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Author: rorschach
Time: 06/19/06 14:20 PST
This is a reply to message no. 17736 by sfiacchino
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Proper drawing material specification for steel

Like all things, that depends...

 

if the strength or heat treat or cold work history is unimportant (rare) then merely calling out the alloy number either via UNS number or AISI alloy number is fine. but usually you need to specify the strength or process history required for the application. do you need it cold worked? heat treated?  Is there specific hardness limits required or strength limits required?

I prefer to use an ASTM standard when possible.  Usually materials produced to an ASTM standard have controls for both strength and/or hardness as well as chemistry, although that is not always the case. It depends on the specific standard. for instance ASTM A36 does not need a min yeild, neither does ASTM A574 Gr50 because the minimum strength is specified as part of the standard. occasionally for ASTM A500 Grade B/C you'll need to specify a min yeild because grade C is relatively new and rare compared to grade B you may find you have to sort through grade B material certs to find a lot that is as strong as grade C but is not specified as grade C.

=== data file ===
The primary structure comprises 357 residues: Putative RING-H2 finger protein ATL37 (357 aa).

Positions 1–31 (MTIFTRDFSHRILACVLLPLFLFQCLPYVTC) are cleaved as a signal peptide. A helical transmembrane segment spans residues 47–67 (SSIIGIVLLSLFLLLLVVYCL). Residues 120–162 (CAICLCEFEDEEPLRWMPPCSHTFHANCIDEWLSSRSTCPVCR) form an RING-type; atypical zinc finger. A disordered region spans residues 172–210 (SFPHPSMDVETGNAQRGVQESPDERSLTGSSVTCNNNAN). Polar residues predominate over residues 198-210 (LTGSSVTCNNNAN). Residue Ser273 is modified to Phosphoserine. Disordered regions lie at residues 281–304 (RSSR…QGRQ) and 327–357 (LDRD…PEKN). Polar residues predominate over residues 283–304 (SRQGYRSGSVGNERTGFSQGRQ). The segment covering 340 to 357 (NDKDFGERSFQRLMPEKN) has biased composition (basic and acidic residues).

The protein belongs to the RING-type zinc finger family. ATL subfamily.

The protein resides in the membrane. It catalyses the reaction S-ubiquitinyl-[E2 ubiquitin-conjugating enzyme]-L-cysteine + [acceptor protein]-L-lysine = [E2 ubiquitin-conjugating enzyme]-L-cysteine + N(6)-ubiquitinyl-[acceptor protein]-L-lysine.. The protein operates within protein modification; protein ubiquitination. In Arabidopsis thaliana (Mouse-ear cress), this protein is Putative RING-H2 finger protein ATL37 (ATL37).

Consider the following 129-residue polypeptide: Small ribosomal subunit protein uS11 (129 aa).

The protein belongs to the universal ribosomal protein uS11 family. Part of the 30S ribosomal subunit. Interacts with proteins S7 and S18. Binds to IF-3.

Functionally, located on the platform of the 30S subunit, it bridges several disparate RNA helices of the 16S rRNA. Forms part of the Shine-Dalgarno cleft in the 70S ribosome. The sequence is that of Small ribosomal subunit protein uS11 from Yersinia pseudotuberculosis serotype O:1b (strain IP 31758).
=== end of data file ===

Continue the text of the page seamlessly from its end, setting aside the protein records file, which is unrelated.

Barring the availability of a specific ASTM standard that meet's your needs, you'll have to get more verbose and specify the heat treatment/max or min hardness/min yeild/minimum or  maximum  cold work level required for the application. but this can get to be a lot of text.

 

One methodology I've seen used to good stead is if your company deals with only a few materials,  is to generate a set of company specific standard materials documents for your company, where the standards document carries all the specific information including all the UT/NDE/ mechanical properties/ heat treating/cold work/ chemistry/ and industry standards it must meet. And then just call out that company standard on the face of the drawing. The down side is that now you have to issue two documents instead of one when you bid out the job etc. and the standard has to be a controlled document and you have to remember that if you change it later, you'll essentially be changing a bunch of other documents indirectly as well so instead of changing the standard, it may be better depending on the circumstances to just generate a new standard.

 

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